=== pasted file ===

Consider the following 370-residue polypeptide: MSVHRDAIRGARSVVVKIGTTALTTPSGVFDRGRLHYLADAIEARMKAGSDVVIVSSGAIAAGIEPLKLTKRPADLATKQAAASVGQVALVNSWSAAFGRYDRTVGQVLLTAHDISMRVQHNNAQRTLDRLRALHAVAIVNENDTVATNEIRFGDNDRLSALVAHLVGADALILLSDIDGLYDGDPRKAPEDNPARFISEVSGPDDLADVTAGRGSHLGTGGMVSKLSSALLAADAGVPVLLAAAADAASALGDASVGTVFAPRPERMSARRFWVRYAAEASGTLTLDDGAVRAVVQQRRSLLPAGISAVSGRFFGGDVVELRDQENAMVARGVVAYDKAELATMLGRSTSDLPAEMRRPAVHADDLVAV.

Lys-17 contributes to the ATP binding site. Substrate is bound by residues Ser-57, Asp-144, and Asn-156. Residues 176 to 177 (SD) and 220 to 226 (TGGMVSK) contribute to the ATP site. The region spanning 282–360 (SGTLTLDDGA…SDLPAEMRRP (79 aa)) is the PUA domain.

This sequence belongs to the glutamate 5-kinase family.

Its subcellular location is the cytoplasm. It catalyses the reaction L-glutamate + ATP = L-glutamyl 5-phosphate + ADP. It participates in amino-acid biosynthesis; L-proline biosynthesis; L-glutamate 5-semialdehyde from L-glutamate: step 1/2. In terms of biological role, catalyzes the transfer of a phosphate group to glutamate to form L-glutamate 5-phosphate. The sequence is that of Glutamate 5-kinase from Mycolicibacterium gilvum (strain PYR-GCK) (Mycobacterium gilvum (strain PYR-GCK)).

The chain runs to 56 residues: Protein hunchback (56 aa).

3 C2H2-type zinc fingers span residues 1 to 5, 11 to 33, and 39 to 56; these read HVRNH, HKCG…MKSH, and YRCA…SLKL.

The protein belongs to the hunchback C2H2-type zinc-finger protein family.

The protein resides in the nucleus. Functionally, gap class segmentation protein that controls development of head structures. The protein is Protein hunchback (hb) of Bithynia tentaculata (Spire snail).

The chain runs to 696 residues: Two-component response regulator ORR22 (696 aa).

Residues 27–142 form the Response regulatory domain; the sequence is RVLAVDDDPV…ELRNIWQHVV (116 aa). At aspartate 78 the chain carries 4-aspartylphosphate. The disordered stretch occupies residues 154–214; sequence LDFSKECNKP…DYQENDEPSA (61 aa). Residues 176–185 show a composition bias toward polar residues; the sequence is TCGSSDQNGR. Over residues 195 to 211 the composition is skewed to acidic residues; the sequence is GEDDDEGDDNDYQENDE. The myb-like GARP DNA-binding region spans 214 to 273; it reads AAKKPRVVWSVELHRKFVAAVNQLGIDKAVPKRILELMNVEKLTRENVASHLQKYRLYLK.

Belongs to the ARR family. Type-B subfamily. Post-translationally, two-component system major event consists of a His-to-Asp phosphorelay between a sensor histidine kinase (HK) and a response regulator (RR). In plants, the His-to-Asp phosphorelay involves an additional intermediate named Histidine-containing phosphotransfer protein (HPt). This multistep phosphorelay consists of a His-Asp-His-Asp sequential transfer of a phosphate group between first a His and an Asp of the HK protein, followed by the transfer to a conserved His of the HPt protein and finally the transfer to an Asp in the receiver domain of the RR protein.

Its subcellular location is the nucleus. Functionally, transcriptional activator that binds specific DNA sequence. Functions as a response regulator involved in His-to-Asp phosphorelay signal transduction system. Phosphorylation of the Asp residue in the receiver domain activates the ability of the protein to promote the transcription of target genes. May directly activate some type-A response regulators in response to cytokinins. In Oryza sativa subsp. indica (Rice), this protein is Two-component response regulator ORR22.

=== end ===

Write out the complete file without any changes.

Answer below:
Consider the following 370-residue polypeptide: MSVHRDAIRGARSVVVKIGTTALTTPSGVFDRGRLHYLADAIEARMKAGSDVVIVSSGAIAAGIEPLKLTKRPADLATKQAAASVGQVALVNSWSAAFGRYDRTVGQVLLTAHDISMRVQHNNAQRTLDRLRALHAVAIVNENDTVATNEIRFGDNDRLSALVAHLVGADALILLSDIDGLYDGDPRKAPEDNPARFISEVSGPDDLADVTAGRGSHLGTGGMVSKLSSALLAADAGVPVLLAAAADAASALGDASVGTVFAPRPERMSARRFWVRYAAEASGTLTLDDGAVRAVVQQRRSLLPAGISAVSGRFFGGDVVELRDQENAMVARGVVAYDKAELATMLGRSTSDLPAEMRRPAVHADDLVAV.

Lys-17 contributes to the ATP binding site. Substrate is bound by residues Ser-57, Asp-144, and Asn-156. Residues 176 to 177 (SD) and 220 to 226 (TGGMVSK) contribute to the ATP site. The region spanning 282–360 (SGTLTLDDGA…SDLPAEMRRP (79 aa)) is the PUA domain.

This sequence belongs to the glutamate 5-kinase family.

Its subcellular location is the cytoplasm. It catalyses the reaction L-glutamate + ATP = L-glutamyl 5-phosphate + ADP. It participates in amino-acid biosynthesis; L-proline biosynthesis; L-glutamate 5-semialdehyde from L-glutamate: step 1/2. In terms of biological role, catalyzes the transfer of a phosphate group to glutamate to form L-glutamate 5-phosphate. The sequence is that of Glutamate 5-kinase from Mycolicibacterium gilvum (strain PYR-GCK) (Mycobacterium gilvum (strain PYR-GCK)).

The chain runs to 56 residues: Protein hunchback (56 aa).

3 C2H2-type zinc fingers span residues 1 to 5, 11 to 33, and 39 to 56; these read HVRNH, HKCG…MKSH, and YRCA…SLKL.

The protein belongs to the hunchback C2H2-type zinc-finger protein family.

The protein resides in the nucleus. Functionally, gap class segmentation protein that controls development of head structures. The protein is Protein hunchback (hb) of Bithynia tentaculata (Spire snail).

The chain runs to 696 residues: Two-component response regulator ORR22 (696 aa).

Residues 27–142 form the Response regulatory domain; the sequence is RVLAVDDDPV…ELRNIWQHVV (116 aa). At aspartate 78 the chain carries 4-aspartylphosphate. The disordered stretch occupies residues 154–214; sequence LDFSKECNKP…DYQENDEPSA (61 aa). Residues 176–185 show a composition bias toward polar residues; the sequence is TCGSSDQNGR. Over residues 195 to 211 the composition is skewed to acidic residues; the sequence is GEDDDEGDDNDYQENDE. The myb-like GARP DNA-binding region spans 214 to 273; it reads AAKKPRVVWSVELHRKFVAAVNQLGIDKAVPKRILELMNVEKLTRENVASHLQKYRLYLK.

Belongs to the ARR family. Type-B subfamily. Post-translationally, two-component system major event consists of a His-to-Asp phosphorelay between a sensor histidine kinase (HK) and a response regulator (RR). In plants, the His-to-Asp phosphorelay involves an additional intermediate named Histidine-containing phosphotransfer protein (HPt). This multistep phosphorelay consists of a His-Asp-His-Asp sequential transfer of a phosphate group between first a His and an Asp of the HK protein, followed by the transfer to a conserved His of the HPt protein and finally the transfer to an Asp in the receiver domain of the RR protein.

Its subcellular location is the nucleus. Functionally, transcriptional activator that binds specific DNA sequence. Functions as a response regulator involved in His-to-Asp phosphorelay signal transduction system. Phosphorylation of the Asp residue in the receiver domain activates the ability of the protein to promote the transcription of target genes. May directly activate some type-A response regulators in response to cytokinins. In Oryza sativa subsp. indica (Rice), this protein is Two-component response regulator ORR22.